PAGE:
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New Jersey Program Marks Cars for Emergency Responders

The state's Yellow Dot program allows counties, cities and towns to offer car decals that tell emergency responders that critical health information is stored in the motorist's glove compartment.

Ford-Iroquois (Illinois) Public Health Department
Drivers in New Jersey may soon notice new yellow decals on the backs of vehicles. Gov. Chris Christie signed a law Jan. 23 that allows counties and municipalities to establish a Yellow Dot program -- a simple, low-tech system for documenting people’s medical conditions and notifying emergency response personnel that the information is stored in the vehicle.

“In many cases, certainly in an emergency, people get excited, they get upset, sometimes they forget what they’re on or they may be incapacitated or not know what they’re on,” says state Sen. Robert Singer, who co-sponsored the legislation.

The bill allows counties, cities and towns to set up their own Yellow Dot programs. While each local program may vary, the core elements would be the same:

  • a yellow decal placed on the driver’s side rear window
  • a card with health information placed inside a yellow envelope stored in a glove compartment
The health card would include emergency contacts, any pre-existing conditions, medications, the name and contact information for the driver's physician, and more. Singer gave the example of a someone involved in a car accident who happens to be on blood thinner for a heart condition. Emergency responders would want to know that the medication could make it difficult for the person’s blood to clot.

The first state to establish a yellow dot program was Connecticut in 2002, according to Anne S. Teigen, a senior policy specialist for the National Conference of State Legislatures. Unlike New Jersey, Connecticut's program began as administrative policy through its department of motor vehicles. Counties throughout the country have established yellow dot programs throughout the past decade, but the advent of state laws in support of the programs is relatively new. Six states considered bills to create yellow dot programs through their departments of transportation in 2012, but only Tennessee enacted a law. New Jersey appears to be the second to pass a law establishing yellow dot programs, Teigen says.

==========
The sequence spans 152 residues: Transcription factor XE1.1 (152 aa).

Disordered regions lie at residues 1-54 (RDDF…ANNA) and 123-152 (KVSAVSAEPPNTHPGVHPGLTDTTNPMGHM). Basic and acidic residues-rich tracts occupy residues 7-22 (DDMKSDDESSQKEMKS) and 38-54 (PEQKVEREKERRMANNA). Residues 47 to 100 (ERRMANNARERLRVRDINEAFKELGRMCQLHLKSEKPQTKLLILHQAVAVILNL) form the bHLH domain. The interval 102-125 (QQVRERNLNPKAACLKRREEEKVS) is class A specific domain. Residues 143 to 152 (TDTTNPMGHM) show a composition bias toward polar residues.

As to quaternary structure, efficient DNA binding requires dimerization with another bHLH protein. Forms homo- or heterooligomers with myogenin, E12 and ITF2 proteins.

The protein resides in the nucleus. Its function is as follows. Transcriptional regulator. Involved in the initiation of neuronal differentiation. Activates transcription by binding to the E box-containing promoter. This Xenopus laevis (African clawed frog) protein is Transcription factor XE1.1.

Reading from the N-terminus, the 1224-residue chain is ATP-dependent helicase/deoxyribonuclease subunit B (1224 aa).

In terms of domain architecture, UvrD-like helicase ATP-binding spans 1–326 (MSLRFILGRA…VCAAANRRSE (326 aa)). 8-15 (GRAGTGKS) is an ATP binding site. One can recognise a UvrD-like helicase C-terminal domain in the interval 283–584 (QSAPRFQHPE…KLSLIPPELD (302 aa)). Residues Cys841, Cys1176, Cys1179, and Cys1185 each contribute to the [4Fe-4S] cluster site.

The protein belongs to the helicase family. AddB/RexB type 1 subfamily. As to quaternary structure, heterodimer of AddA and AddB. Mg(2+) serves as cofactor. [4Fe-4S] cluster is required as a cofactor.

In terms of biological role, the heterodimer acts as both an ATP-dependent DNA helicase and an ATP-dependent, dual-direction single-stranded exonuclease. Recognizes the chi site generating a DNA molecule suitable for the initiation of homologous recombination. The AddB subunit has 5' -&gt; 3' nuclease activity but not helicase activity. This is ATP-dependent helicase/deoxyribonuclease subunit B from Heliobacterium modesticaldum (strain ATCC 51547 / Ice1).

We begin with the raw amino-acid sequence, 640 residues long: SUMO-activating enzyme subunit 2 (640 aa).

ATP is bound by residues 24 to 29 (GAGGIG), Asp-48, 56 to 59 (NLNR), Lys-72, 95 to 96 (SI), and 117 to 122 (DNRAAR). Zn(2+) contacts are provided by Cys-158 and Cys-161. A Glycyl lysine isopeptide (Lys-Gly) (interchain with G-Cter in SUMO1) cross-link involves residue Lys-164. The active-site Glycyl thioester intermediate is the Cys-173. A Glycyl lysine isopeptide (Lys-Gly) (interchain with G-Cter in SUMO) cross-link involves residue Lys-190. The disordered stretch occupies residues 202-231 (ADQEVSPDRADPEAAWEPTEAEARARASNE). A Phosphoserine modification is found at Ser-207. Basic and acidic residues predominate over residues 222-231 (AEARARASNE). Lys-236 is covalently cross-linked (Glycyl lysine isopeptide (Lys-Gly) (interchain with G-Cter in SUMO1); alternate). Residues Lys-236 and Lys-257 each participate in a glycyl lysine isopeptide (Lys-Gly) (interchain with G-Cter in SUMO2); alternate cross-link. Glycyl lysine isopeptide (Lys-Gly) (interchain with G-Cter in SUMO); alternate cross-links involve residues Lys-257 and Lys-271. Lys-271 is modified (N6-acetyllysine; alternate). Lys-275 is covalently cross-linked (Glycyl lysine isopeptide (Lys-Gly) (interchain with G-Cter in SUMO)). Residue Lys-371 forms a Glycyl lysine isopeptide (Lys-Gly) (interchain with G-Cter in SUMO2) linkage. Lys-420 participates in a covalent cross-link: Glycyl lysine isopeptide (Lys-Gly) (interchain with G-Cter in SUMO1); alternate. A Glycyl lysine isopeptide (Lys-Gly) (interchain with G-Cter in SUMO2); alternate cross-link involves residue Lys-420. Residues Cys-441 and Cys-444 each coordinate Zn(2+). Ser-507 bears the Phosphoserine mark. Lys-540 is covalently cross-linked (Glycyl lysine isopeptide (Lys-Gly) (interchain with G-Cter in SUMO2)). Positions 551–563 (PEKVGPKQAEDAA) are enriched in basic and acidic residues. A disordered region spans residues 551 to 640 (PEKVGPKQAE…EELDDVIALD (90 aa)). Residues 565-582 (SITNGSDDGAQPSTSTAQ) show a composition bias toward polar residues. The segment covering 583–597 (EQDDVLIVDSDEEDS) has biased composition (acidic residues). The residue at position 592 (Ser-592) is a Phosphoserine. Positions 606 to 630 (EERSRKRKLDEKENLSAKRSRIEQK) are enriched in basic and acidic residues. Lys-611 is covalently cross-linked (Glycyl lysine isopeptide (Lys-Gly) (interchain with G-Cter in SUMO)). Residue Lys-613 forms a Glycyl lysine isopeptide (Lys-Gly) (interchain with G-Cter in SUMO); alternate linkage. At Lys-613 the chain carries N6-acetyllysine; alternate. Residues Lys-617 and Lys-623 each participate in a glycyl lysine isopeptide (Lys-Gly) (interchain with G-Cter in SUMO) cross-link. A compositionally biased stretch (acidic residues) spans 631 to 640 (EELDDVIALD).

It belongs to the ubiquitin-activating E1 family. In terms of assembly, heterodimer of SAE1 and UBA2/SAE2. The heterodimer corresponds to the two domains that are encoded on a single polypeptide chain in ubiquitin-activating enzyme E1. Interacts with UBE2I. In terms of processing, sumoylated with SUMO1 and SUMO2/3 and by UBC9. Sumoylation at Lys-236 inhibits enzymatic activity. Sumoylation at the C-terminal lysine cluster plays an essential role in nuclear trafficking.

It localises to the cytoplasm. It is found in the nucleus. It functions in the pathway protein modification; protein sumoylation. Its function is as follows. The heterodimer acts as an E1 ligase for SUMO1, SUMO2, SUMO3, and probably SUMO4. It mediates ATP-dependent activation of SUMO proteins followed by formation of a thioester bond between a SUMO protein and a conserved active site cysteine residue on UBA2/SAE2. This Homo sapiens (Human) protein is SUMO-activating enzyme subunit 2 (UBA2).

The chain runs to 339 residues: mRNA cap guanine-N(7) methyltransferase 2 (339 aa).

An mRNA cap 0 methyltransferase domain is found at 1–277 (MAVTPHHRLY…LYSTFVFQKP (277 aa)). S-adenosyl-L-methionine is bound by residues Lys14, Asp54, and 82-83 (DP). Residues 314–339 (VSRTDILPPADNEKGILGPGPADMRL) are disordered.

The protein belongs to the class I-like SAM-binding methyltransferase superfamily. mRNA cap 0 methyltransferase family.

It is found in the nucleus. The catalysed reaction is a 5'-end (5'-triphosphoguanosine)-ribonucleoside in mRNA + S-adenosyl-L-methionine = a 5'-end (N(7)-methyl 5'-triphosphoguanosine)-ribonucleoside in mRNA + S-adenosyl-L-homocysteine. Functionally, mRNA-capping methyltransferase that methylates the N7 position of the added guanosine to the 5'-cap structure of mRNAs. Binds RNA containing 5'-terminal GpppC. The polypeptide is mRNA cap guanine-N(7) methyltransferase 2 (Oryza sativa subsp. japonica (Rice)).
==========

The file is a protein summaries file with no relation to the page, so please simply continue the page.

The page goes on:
It's unclear how often the program helps emergency responders at the scene of an accident. The Forecaster, a Maine newspaper, documented an incident last year in which an 83-year-old tennis player suffered a heart attack and head injury. Responders found his vehicle with the yellow dot decal and quickly located his health information, which detailed his heart arrhythmia, clotting condition and blood thinner medication. "The program saved my life," the man told the newspaper. Jonathan Adkins, the deputy executive director of the Governors Highway Safety Association, says his group is highly supportive of yellow dot programs because "it is a low-cost tool to keep older drivers safe." Adkins says he expects more states and localities to adopt yellow dot programs in the future.

The New Jersey legislation, which passed last year, enjoyed bipartisan support. Singer, a Republican, introduced the Senate version of the bill along with Richard Codey, a Democrat. In the Senate, 39 voted in favor the bill, with only one lawmaker not voting. In the General Assembly, 65 voted in favor and 7 voted against. The only real controversy, Singer says, was whether to establish a state program, or leave it to the localities. “It just made it more economical to be handled at the city and county level,” he says. Counties and towns already have offices of aging that deal with residents in their 60s and older -- the population Singer had in mind in when drafting the legislation.

The New Jersey Office of Legislative Services noted that the program could incur a net negative cost to localities, depending on how many people choose to get the yellow decals. However, the legislation allows localities charge an administrative fee to offset any associated costs.

J.B. Wogan is a Governing staff writer.
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